“The whole effort that Seattle is doing is taking the results-driven process to the next level,” said Peggy Bailey, director of health integration at the Center on Budget and Policy Priorities. “I do think what they are doing can be a model; people will definitely learn from what they are doing.” Bailey anticipates that other communities are likely to follow — having hard data on outcomes would help in applying for federal funding for homelessness programs from HUD.
Hanna Azemati, program director at the Government Performance Lab at the Harvard Kennedy School, who oversaw the fellow for Seattle’s HSD office, clarifies that even if the data shows an improvement, it’s hard to attribute that to one cause, especially in cities like Seattle that are doing so much already to combat the problem of homelessness. “The relationship with providers is critical,” she said, “And having the right data to inform that relationship is key.”
Johnson, too, points to other areas of change that he thinks contribute to the rise of exits to permanent housing, including investing more in rapid-rehousing and diversion (a rapid, accessible cash-assistance program to help get people into housing), and keeping the shelters open 24 hours a day, instead of just overnight.
But not all providers feel that the new change is without drawbacks. Janet Pope, Executive Director of Compass Housing Alliance, one of the nonprofit homeless services contractors, agrees that showing ways in which tax dollars are being spent on homeless services is crucial. Compass manages over 250 emergency shelter beds; three percent of their annual contract payment will come when they are able to hit the metrics Seattle has provided for them, and found permanent housing for a requisite number of people in the shelter.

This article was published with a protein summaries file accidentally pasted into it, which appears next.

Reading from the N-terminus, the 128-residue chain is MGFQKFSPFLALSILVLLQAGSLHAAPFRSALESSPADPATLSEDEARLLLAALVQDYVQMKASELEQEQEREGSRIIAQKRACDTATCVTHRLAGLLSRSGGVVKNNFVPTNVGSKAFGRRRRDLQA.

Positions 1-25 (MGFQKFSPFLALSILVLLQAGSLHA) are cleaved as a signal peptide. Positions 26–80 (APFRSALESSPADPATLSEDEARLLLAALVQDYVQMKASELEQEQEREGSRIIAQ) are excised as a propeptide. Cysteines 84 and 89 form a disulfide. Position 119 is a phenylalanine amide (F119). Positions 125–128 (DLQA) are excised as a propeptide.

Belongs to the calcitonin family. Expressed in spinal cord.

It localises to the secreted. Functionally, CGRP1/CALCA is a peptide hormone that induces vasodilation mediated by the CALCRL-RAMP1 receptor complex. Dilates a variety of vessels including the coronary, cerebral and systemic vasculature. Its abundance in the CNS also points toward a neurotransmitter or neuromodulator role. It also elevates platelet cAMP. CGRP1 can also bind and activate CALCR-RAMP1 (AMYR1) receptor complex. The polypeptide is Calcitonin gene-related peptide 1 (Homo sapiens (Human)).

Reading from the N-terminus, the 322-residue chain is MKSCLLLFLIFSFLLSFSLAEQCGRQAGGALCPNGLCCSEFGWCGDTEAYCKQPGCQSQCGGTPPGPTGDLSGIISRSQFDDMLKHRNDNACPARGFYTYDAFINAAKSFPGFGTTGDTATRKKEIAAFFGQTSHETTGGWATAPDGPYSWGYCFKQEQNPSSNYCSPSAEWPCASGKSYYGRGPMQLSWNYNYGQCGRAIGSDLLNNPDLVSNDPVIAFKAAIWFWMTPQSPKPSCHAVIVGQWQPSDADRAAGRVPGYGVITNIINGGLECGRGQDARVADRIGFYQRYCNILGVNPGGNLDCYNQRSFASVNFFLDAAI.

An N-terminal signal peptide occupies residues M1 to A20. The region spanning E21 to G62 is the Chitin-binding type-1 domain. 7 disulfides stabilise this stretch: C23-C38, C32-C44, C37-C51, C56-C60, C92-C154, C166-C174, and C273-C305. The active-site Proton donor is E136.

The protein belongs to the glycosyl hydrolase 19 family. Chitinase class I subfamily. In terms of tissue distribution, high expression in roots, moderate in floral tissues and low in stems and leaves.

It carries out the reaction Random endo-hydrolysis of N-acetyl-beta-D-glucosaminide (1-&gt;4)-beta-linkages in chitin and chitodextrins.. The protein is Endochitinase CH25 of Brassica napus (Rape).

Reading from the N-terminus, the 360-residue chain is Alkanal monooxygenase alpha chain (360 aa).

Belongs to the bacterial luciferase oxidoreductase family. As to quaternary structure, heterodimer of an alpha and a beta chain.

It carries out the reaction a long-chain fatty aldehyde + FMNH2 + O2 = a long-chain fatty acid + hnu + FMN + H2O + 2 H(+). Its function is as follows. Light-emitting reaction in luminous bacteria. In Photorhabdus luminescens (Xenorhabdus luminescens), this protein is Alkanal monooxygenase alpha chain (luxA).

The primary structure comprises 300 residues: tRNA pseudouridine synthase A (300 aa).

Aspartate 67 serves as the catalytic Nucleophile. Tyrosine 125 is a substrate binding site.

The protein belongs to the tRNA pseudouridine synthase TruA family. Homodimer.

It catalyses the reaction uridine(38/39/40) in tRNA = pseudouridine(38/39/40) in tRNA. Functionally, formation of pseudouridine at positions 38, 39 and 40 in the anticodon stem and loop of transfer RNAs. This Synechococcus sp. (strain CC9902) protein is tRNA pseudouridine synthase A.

But as with any complex issue, focusing on a handful of metrics mean that other critical services are left out. Compass Housing Alliance also run two hygiene centers, where people can come for a shower and laundry. “People line up to take a shower with a work uniform to change into when they’re done,” said Pope. “These are people who cannot afford an apartment in Seattle — a two bedroom is going for $2200 a month.”
Since hygiene centers, “band-aid programs” as Pope called them, don’t contribute to the metric of finding permanent housing, and therefore were not eligible for city funding and will need to close by the end of the year.
But cutting hygiene centers leads to outbreaks of hepatitis and lice. “You’ll have a public health crisis on your hands,” said Pope. “Until you see all the ripple effects among the different institutions, cutting one thing creates a different problem.” She felt the providers aren’t brought into the conversation often or early enough. “We could have predicted this pretty quickly.”
This Seattle project was the first with What Works Cities + the Government Performance Lab to tackle a results-driven contracting project, and Azemati believes it was the compelling topic of homelessness and the cooperation of the city that made this a good example for other cities to follow. HSD in Seattle has trained a majority of its staff in Results Based Accountability and continues to identify population-level results across all of its investment and service areas. The Government Performance Lab now has a new staffer in Seattle examining results driven contracts as an option for other community services, including a youth violence prevention initiative.
“The way we were able to break down the problem and get the city to get behind change, we were really lucky in terms of our timing,” said Azemati. “Performance-based payment approach can be risky, but the city wanted to test it out.”
This article is part of Rise Local, a project of the New America National Network.